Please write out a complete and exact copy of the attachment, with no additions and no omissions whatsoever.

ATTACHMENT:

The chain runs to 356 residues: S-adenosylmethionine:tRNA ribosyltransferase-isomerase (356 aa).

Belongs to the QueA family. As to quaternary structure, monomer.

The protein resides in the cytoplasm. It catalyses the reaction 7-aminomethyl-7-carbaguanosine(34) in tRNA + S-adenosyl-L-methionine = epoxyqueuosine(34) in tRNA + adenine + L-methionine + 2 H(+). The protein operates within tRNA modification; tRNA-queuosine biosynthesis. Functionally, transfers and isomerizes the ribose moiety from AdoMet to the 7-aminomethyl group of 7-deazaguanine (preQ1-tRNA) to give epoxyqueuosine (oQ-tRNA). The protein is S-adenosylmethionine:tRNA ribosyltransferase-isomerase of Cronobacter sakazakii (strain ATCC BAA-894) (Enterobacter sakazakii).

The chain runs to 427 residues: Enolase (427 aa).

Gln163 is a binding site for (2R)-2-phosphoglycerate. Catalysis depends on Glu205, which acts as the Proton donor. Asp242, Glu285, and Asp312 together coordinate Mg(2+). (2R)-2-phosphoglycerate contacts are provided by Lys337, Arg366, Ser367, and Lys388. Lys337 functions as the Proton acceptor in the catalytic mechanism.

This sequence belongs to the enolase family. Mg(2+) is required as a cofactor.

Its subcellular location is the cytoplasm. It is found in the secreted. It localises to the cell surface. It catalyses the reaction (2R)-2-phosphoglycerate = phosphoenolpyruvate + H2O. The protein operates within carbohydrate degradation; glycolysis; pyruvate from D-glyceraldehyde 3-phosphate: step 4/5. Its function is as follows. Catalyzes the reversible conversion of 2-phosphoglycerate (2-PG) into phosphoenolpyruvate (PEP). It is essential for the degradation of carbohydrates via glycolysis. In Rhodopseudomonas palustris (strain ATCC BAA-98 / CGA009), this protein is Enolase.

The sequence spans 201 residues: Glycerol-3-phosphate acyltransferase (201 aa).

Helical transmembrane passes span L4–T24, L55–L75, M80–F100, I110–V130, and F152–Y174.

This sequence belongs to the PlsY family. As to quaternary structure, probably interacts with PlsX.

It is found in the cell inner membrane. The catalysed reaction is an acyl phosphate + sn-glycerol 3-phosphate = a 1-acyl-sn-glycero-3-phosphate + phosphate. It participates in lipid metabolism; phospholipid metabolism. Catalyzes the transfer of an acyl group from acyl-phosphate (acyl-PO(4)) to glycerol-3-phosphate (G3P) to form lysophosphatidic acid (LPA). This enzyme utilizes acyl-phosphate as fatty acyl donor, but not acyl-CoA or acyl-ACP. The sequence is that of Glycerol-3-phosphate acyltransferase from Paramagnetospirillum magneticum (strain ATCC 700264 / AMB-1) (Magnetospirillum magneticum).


The chain runs to 356 residues: S-adenosylmethionine:tRNA ribosyltransferase-isomerase (356 aa).

Belongs to the QueA family. As to quaternary structure, monomer.

The protein resides in the cytoplasm. It catalyses the reaction 7-aminomethyl-7-carbaguanosine(34) in tRNA + S-adenosyl-L-methionine = epoxyqueuosine(34) in tRNA + adenine + L-methionine + 2 H(+). The protein operates within tRNA modification; tRNA-queuosine biosynthesis. Functionally, transfers and isomerizes the ribose moiety from AdoMet to the 7-aminomethyl group of 7-deazaguanine (preQ1-tRNA) to give epoxyqueuosine (oQ-tRNA). The protein is S-adenosylmethionine:tRNA ribosyltransferase-isomerase of Cronobacter sakazakii (strain ATCC BAA-894) (Enterobacter sakazakii).

The chain runs to 427 residues: Enolase (427 aa).

Gln163 is a binding site for (2R)-2-phosphoglycerate. Catalysis depends on Glu205, which acts as the Proton donor. Asp242, Glu285, and Asp312 together coordinate Mg(2+). (2R)-2-phosphoglycerate contacts are provided by Lys337, Arg366, Ser367, and Lys388. Lys337 functions as the Proton acceptor in the catalytic mechanism.

This sequence belongs to the enolase family. Mg(2+) is required as a cofactor.

Its subcellular location is the cytoplasm. It is found in the secreted. It localises to the cell surface. It catalyses the reaction (2R)-2-phosphoglycerate = phosphoenolpyruvate + H2O. The protein operates within carbohydrate degradation; glycolysis; pyruvate from D-glyceraldehyde 3-phosphate: step 4/5. Its function is as follows. Catalyzes the reversible conversion of 2-phosphoglycerate (2-PG) into phosphoenolpyruvate (PEP). It is essential for the degradation of carbohydrates via glycolysis. In Rhodopseudomonas palustris (strain ATCC BAA-98 / CGA009), this protein is Enolase.

The sequence spans 201 residues: Glycerol-3-phosphate acyltransferase (201 aa).

Helical transmembrane passes span L4–T24, L55–L75, M80–F100, I110–V130, and F152–Y174.

This sequence belongs to the PlsY family. As to quaternary structure, probably interacts with PlsX.

It is found in the cell inner membrane. The catalysed reaction is an acyl phosphate + sn-glycerol 3-phosphate = a 1-acyl-sn-glycero-3-phosphate + phosphate. It participates in lipid metabolism; phospholipid metabolism. Catalyzes the transfer of an acyl group from acyl-phosphate (acyl-PO(4)) to glycerol-3-phosphate (G3P) to form lysophosphatidic acid (LPA). This enzyme utilizes acyl-phosphate as fatty acyl donor, but not acyl-CoA or acyl-ACP. The sequence is that of Glycerol-3-phosphate acyltransferase from Paramagnetospirillum magneticum (strain ATCC 700264 / AMB-1) (Magnetospirillum magneticum).